The Gold Coast just might be Australia's glitziest city. For years, this strip of imitation Miami has dealt in bodybuilding, bikini contests, and high-rise leering. But interestingly, the guy who took these photos doesn't see it like that. To Graham Burstow, who's been photographing the GC since the 60s, these images are more than a vignette of the Aussie holiday with a few incidental bikinis thrown in. He's seen the area evolve from fibro shacks in the scrub to the multi-story resort city it is today. So we reached out to him to talk to about the way the Gold Coast has changed.
VICE: Hi Graham. Tell us about how you came to photograph the Gold Coast.
Graham Burstow: I was born in 1927 in Toowoomba. From when I was three or four we used to rent a house there, until dad bought some land at Mermaid Beach. We built a house and from the 60s until the 80s, I spent every summer holiday taking photos.
And how did you get into photography?
I'm from an artistic family. Everyone in the family was in a choir and I started taking photos of them when I was 17. Then people started asking for copies so I started processing the film myself. From then on, I'd always document holidays or events. Anything where there were lots of people.
Including bikini competitions?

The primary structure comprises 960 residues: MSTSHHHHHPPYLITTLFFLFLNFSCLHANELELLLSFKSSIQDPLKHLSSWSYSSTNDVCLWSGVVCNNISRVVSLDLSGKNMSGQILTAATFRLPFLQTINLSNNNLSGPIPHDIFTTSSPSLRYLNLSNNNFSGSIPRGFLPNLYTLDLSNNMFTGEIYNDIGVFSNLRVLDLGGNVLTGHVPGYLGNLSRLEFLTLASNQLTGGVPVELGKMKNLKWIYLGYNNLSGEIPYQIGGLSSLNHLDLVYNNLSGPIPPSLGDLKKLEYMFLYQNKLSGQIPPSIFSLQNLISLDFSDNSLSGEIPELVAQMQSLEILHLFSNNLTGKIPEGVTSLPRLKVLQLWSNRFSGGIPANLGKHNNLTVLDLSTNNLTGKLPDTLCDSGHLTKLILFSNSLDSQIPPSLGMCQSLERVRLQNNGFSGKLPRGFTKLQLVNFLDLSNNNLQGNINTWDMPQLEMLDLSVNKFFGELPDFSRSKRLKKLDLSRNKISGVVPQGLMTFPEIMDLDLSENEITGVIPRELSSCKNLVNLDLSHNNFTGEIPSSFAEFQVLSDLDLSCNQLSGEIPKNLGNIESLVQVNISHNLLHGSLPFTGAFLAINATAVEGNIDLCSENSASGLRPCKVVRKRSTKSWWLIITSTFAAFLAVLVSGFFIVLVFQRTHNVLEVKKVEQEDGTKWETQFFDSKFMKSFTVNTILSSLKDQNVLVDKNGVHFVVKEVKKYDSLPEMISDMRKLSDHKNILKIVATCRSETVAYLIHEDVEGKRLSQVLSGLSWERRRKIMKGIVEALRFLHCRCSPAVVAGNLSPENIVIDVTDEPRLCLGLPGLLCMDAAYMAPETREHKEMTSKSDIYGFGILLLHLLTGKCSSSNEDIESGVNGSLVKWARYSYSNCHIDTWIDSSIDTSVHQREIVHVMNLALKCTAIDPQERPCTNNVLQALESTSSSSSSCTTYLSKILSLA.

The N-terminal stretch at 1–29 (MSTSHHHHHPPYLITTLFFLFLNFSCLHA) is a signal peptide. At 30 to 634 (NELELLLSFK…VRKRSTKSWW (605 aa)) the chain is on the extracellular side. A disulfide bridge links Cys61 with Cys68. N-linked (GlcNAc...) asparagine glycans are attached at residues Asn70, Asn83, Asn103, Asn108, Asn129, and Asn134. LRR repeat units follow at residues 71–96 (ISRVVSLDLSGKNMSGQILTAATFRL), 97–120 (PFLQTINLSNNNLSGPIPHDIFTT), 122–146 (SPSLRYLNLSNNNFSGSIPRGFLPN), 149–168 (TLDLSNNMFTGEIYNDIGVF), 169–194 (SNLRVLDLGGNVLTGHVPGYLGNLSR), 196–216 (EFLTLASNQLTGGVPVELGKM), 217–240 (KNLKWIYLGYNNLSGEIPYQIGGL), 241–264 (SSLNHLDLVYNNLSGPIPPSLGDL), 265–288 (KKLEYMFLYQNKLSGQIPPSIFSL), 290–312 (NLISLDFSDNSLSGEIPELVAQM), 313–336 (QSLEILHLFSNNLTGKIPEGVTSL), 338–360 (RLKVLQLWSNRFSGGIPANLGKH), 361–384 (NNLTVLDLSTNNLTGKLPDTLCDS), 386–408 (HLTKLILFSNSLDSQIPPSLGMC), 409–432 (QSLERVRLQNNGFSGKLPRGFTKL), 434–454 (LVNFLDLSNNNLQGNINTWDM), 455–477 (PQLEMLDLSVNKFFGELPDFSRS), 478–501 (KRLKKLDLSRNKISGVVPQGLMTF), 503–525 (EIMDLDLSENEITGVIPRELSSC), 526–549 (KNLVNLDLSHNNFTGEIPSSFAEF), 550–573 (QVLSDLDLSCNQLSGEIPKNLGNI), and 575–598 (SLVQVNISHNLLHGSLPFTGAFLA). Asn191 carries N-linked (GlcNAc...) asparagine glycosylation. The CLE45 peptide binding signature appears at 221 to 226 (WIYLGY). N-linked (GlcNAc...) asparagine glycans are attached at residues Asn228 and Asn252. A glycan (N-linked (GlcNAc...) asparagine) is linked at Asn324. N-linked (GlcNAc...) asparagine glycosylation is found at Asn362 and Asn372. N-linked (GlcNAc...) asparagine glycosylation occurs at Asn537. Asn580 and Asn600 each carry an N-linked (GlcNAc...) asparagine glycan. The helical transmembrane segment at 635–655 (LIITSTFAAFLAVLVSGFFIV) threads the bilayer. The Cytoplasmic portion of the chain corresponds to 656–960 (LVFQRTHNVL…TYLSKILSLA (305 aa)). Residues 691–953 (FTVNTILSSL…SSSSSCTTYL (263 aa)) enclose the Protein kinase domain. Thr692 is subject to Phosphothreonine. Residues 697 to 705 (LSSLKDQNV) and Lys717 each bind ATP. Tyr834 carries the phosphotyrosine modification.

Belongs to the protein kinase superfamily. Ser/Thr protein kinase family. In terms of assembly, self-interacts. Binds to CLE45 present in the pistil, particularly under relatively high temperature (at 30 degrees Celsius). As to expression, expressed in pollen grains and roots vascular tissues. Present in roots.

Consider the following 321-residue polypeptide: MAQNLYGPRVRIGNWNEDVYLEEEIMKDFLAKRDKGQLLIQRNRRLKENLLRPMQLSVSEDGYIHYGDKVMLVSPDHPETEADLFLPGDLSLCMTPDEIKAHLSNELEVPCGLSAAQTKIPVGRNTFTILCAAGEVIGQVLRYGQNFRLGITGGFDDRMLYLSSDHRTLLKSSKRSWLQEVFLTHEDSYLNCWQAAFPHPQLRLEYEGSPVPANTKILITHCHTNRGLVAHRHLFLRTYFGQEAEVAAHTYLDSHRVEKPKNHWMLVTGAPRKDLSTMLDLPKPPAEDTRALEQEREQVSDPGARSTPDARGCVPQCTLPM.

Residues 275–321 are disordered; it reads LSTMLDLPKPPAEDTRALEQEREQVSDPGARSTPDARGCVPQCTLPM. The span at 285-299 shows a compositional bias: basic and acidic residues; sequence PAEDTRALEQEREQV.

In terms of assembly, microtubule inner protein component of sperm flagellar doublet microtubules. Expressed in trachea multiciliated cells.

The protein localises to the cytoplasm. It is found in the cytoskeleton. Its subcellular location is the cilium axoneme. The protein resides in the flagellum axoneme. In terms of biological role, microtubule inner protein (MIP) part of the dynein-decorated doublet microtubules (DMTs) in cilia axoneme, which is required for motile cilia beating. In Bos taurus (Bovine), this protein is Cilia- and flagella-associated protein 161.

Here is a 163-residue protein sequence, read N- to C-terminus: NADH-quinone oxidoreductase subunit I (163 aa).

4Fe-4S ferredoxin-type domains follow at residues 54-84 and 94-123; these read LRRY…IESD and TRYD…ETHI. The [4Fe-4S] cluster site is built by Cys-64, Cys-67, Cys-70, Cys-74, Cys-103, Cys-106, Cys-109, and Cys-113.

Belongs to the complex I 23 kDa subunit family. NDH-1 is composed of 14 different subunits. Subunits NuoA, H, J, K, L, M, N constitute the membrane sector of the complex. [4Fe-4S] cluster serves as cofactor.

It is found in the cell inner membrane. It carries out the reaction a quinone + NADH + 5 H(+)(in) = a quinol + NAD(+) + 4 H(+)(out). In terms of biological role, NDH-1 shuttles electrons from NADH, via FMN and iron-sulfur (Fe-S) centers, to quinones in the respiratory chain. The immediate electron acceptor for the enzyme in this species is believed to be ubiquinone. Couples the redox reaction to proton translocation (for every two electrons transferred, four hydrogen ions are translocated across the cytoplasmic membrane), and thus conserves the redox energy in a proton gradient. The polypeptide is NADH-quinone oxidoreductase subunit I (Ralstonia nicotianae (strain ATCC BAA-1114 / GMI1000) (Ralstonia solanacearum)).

Yes, they were called the Miss Sun Girl Quest competition. I remember that started with just a few girls on the beach. Then they got a stage, then a backdrop in the 1970s. It was really popular at one time. The boys used to lay under the stage to watch. I don't know what happened to it though. I haven't seen it advertised in years.
You don't seem to be a guy particularly interested in photographing sexual innuendo. Why is there so much implicit sex in these photos?
This is just what was happening at the beach. And I didn't always like it. I remember going down there with the family one New Year's and it was just a bit stressful. So much drinking and yelling. But I also took these particular shots because I like taking group photos. I want to see people interact with each other, rather than just me. If you stick a camera in someone's face you always get a false feeling from them. People just carrying on with their regular lives—that's what I wanted to see. I always thought there was more feeling in those photos.
How has the area changed?
It looks different but I think the culture has some similarities. In the 1970s the high-rise buildings were going up. I used to walk in to photograph them pulling down the old beach houses. And that's something that's different—you can't get cooee of a demolition now. I think that generally it was a simpler way of life back then. A photographer could walk around people taking photos and no one was worried about it. Now people are generally more concerned about what you're doing and where you're going. Australia generally had an easier way of looking at things then. We're not as easy-going as we used to be.
Interview by Julian Morgans. Follow him on Twitter.